Your hearing is your most valuable instrument if you are a professional musician. So safeguarding their hearing should be a high priority for all musicians. But generally speaking, that’s not the situation. Many musicians just accept loss of hearing. The existing mindset appears to be: “it’s just part of the job”.
But some new legal legislations and a concerted effort to confront that culture finally appear to be changing that mindset. Injury to the ears, injury that unavoidably causes loss of hearing, should never be “part of the job”. When there are proven methods to safeguard the hearing, that’s particularly true.
When You’re in a Loud Surrounding, Protect Your Ears
Obviously, musicians aren’t the only individuals who are subjected to a noisy workplace setting. And many other workers certainly have also developed a fatalistic perspective to hearing problems brought on by loud noise. But other professions, such as manufacturing and construction, have been faster to adopt basic levels of ear protection.
There are most likely a number of reasons for this:
- In many artistic industries, there’s a feeling that you should feel fortunate just to be given a chance, that no matter how roughly you’re treated, there’s somebody who would be willing to be in your position. So many musicians simply cope with inadequate hearing protection.
- Musicians need to capable of hearing rather well when performing, even when they’re playing the same music every day. There can be some resistance to hearing protection that seems as though it might interfere with one’s ability to hear. This resistance is typically based on false information, it should be mentioned.
- A manufacturing and construction environment is replete with risk (hard hat required, or so the saying goes). So construction laborers, site foremen, and managers are likely more accustomed to donning protective equipment.
Sadly, this mindset that “it’s just part of the job” has an influence on more than just musicians. Others who are working in the music industry, from roadies to bartenders, are implicitly expected to subscribe to what is essentially a very damaging mindset.
Norms Are Changing
There are two major reasons that this is transforming, fortunately. The first is a milestone legal ruling against the Royal Opera House in London. A viola player, during a concert, was subjected to 130dB of sound when she was seated immediately in front of the brass section. That’s about the sound equivalent of a full-blown jet engine!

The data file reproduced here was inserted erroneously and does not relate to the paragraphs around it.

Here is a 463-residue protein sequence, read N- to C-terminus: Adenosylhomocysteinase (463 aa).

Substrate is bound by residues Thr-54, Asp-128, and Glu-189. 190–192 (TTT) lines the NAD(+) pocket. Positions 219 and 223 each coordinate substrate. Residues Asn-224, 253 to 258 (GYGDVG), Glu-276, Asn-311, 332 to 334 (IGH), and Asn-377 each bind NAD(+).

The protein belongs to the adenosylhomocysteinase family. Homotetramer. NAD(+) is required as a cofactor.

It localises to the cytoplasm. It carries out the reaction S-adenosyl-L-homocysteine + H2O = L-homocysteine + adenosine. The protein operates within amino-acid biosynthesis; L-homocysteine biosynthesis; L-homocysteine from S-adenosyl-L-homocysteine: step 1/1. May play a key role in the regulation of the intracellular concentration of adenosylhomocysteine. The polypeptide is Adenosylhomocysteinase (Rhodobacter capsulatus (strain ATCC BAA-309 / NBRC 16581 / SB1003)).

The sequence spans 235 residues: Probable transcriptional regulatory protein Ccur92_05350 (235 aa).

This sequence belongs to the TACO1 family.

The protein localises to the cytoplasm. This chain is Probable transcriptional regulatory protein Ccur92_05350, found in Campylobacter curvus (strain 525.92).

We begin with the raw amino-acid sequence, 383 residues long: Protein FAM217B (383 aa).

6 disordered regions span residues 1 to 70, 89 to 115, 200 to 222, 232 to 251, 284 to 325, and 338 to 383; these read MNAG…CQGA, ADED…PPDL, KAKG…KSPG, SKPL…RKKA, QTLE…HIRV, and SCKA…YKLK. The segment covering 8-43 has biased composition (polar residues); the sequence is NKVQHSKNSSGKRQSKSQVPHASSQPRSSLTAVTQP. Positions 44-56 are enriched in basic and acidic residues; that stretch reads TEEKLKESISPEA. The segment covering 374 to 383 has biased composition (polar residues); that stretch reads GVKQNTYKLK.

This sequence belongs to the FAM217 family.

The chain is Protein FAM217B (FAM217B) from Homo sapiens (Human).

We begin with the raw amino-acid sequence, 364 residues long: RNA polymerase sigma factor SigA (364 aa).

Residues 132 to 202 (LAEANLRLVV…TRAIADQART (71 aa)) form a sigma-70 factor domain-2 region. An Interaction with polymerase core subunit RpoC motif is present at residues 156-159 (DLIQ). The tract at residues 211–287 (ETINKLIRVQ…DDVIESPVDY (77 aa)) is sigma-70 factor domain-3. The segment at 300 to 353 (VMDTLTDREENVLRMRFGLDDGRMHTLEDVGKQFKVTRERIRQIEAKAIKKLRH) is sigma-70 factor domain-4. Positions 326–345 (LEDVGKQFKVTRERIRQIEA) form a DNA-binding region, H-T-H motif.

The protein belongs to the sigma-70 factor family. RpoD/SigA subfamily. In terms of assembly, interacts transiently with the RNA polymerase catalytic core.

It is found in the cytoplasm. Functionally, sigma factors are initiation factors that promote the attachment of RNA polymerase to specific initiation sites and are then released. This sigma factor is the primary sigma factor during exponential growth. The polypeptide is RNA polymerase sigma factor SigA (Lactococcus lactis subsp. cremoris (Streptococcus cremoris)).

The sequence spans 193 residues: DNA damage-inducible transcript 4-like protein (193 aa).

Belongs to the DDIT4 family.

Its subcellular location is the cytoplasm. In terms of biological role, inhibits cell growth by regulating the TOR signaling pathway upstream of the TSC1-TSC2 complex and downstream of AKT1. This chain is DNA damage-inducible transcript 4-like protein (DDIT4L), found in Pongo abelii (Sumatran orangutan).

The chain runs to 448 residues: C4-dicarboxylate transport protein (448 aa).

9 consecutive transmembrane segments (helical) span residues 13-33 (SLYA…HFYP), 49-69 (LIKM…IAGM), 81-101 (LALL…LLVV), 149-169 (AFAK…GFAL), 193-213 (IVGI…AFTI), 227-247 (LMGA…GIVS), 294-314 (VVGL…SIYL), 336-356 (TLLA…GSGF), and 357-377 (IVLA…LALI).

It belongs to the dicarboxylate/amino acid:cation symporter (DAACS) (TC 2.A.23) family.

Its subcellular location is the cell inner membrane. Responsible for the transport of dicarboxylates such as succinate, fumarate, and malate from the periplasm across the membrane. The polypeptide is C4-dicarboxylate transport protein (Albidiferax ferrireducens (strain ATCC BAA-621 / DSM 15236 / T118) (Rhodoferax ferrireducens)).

In the majority of cases, if you had to be exposed to that amount of noise, you would be provided with hearing protection. But that wasn’t the situation, and the viola player experienced extreme hearing impairment due to that lack of protection, damage that involved long battles with tinnitus.
When the courts found The Royal Opera House negligent and ruled in favor of the viola player, they sent a message that the music industry was no longer exempt from workplace hearing protection guidelines, and that the music industry should invest in hearing protection for all contractors and employees and should stop considering itself a special case.
Hearing Loss Doesn’t Need to be Unavoidable For Musicians
In the music industry the number of those who suffer from tinnitus is staggeringly high. And that’s the reason that around the world there’s a campaign to raise awareness.
Everyone from rock star and their roadies to wedding Dj’s to classical musicians are in danger of experiencing “acoustic shock,” a response to very loud noises which includes the onset of hearing loss, tinnitus, and hyperacusis. The more acoustic shock that someone experiences, the higher the chance that damage will become irreversible.
Using current hearing protection devices, including specially manufactured earplugs and earmuffs, can help protect hearing without decreasing the musical abilities of anyone. Your ears will be protected without reducing the quality of sound.
Transforming The Culture in The Music Business
The correct hearing protection hardware is ready and available. Changing the culture in the music business, at this point, is the key to protecting the hearing of musicians. This endeavor, though it’s a big one, is one that’s already showing success (The industry is getting an eye opener with the decision against The Royal Opera House).
In the industry, tinnitus is especially common. But this doesn’t have to be how it is. It doesn’t make a difference what your job is, loss of hearing shouldn’t ever be “just part of the job”.
Do you play music professionally? If you don’t want your performance to be impacted, ask us how to protect your ears.